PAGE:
Category Archives: Recalling Historical Data

The Outbreak of the Cold War.

In History, we’re going into what is known as the ‘Cold War’. 

Here’s a Slideshare showing a bit of the general information about the war.

This is a newsreel from around the time of the Yalta Conference. 

And this page talks about the Yalta and Potsdam Conferences.

In the third slide of the presentation above there are a few questions and points we were supposed to answer:

1) Why did the wartime alliance fall apart?

To answer this shortly, there was no point anymore to continue being allies. The two superpowers had joined forces to defeat Hitler and once they did that, USA was still capitalist and the USSR was still communist.
Also, the USSR couldn’t forget that in 1917 Britain and USA tried to stop the Russian Revolution, or the Red Scare, or the fact that USA “wasn’t all that big of help”. But, nor Britain or USA could forget that Russia signed the Nazi-Soviet Pact in 1939.

2) What were the major differences between the superpowers?

The major difference between the superpowers was that USA was capitalist and the USSR was communist.

3) What was the importance of Yalta and Potsdam conferences?

In Yalta, the decision the Big Three (USA, Britain and the USSR) made was to divide Germany into four zones of occupation. They also allowed free elections in Eastern Europe, this agreement was called the Declaration of Liberated Europe. Russia was invited to join the League of Nations and she promised to join the war against Japan when Germany was defeated.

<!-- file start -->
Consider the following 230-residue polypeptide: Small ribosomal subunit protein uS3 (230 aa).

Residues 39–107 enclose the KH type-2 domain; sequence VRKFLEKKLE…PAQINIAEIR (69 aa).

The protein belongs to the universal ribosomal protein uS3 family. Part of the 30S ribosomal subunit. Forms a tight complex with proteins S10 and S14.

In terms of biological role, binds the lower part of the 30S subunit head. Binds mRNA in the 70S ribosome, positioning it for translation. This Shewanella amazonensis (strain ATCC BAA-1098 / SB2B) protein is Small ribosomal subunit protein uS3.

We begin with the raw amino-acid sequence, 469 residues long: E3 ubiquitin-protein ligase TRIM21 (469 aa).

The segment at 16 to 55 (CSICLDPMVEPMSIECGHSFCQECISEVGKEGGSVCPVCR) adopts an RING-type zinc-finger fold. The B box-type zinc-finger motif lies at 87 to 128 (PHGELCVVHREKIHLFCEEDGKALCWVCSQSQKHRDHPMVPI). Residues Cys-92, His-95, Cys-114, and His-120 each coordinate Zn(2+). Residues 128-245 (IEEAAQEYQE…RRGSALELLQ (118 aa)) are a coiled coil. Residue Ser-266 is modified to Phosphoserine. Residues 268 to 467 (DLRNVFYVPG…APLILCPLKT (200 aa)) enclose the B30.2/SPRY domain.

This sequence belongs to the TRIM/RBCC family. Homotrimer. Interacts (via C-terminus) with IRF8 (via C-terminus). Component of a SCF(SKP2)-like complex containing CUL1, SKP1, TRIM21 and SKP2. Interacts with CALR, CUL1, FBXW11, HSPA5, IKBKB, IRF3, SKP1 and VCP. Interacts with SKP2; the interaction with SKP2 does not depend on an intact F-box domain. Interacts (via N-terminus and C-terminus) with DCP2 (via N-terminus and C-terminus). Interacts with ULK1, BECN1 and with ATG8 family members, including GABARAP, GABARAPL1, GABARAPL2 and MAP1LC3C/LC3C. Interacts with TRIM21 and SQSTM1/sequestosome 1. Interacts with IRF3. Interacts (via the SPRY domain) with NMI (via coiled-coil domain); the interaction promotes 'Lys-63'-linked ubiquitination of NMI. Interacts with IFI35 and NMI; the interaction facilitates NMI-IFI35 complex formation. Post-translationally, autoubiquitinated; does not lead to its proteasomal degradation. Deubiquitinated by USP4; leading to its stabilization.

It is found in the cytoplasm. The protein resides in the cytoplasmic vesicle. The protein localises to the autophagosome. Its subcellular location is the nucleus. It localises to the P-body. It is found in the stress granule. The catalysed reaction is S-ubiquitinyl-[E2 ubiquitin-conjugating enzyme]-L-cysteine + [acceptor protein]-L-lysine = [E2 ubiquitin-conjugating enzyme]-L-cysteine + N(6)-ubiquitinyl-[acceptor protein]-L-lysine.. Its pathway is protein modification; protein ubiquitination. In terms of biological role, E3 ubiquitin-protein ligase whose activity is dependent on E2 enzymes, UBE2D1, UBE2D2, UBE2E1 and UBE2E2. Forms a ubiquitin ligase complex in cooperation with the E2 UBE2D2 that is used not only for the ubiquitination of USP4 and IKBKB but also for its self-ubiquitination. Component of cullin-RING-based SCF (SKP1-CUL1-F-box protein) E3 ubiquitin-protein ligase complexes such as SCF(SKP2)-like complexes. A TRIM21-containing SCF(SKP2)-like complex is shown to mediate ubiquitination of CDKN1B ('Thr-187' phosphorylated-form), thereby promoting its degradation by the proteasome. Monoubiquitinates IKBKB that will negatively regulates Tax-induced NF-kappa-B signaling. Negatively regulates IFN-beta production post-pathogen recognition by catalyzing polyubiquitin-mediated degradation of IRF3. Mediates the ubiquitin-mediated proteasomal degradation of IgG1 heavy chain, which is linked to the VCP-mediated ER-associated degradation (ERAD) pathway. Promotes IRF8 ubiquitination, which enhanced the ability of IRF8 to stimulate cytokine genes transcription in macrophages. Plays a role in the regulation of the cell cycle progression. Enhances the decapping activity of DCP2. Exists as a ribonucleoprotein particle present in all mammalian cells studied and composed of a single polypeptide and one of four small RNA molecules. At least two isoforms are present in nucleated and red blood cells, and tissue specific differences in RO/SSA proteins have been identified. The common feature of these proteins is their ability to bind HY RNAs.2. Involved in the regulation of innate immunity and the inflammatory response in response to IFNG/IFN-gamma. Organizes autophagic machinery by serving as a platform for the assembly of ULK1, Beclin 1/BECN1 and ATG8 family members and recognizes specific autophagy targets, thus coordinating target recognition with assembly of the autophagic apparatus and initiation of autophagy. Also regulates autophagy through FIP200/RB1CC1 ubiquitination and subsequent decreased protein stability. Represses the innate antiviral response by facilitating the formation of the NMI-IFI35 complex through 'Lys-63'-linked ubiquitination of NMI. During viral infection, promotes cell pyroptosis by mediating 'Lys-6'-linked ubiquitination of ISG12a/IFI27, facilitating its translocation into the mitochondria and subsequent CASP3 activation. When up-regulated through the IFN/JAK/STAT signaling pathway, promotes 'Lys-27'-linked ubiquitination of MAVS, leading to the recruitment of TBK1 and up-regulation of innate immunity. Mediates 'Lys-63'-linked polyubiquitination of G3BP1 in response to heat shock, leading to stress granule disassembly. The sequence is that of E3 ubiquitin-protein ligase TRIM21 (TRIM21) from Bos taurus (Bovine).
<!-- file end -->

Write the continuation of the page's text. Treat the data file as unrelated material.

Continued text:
In Potsdam July 1945, Germany was defeated, Roosevelt died and Churchill lost the elections. Truman was angry with the size of reparations and about the fact that there was a Communist government being set up in Poland. Truman dropped the atomic bomb in Japan.

4) What were the roles of Stalin and Truman?

Stalin wanted 10 percent of the industrial equipment of the western zones, Britain and the US thought this was too much.
Truman was angry because Stalin had arrested non-communist leaders of Poland. 
Truman hid things from Stalin, like the atomic bomb in 1945 all so Japan could surrender before Russia invaded. Stalin was furious.

The Manchurian Crisis

In History, our first topic for this year will be The Manchurian Crisis. Our teacher, Lenny Ambrosini gave us a video to watch and then answer questions on it: